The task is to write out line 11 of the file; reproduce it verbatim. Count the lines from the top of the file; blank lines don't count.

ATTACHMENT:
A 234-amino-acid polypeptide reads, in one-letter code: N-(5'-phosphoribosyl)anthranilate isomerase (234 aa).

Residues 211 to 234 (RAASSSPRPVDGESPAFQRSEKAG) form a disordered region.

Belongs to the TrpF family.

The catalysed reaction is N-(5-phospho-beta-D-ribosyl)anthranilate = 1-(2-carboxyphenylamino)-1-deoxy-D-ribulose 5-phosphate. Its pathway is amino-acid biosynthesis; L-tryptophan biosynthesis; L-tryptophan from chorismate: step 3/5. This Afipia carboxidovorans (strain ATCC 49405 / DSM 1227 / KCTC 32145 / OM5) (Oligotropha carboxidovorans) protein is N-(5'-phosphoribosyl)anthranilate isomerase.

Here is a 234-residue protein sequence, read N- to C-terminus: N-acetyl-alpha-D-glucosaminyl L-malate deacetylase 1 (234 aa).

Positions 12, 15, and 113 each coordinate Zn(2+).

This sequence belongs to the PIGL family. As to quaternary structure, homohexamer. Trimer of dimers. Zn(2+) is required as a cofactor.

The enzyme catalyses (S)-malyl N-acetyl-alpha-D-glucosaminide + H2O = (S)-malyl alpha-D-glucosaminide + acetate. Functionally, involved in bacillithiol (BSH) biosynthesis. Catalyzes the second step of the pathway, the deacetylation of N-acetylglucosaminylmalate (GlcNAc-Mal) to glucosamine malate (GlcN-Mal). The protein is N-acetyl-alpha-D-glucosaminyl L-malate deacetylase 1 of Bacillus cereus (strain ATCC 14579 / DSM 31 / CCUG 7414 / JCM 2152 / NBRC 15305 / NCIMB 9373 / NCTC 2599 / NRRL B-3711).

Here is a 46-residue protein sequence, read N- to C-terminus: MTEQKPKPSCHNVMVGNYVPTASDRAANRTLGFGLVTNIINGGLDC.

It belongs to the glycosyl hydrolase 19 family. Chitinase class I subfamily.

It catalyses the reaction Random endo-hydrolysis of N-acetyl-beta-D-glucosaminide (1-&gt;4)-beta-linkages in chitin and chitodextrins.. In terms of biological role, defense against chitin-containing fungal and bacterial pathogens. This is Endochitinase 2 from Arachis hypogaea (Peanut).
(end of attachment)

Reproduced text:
It catalyses the reaction Random endo-hydrolysis of N-acetyl-beta-D-glucosaminide (1-&gt;4)-beta-linkages in chitin and chitodextrins.. In terms of biological role, defense against chitin-containing fungal and bacterial pathogens. This is Endochitinase 2 from Arachis hypogaea (Peanut).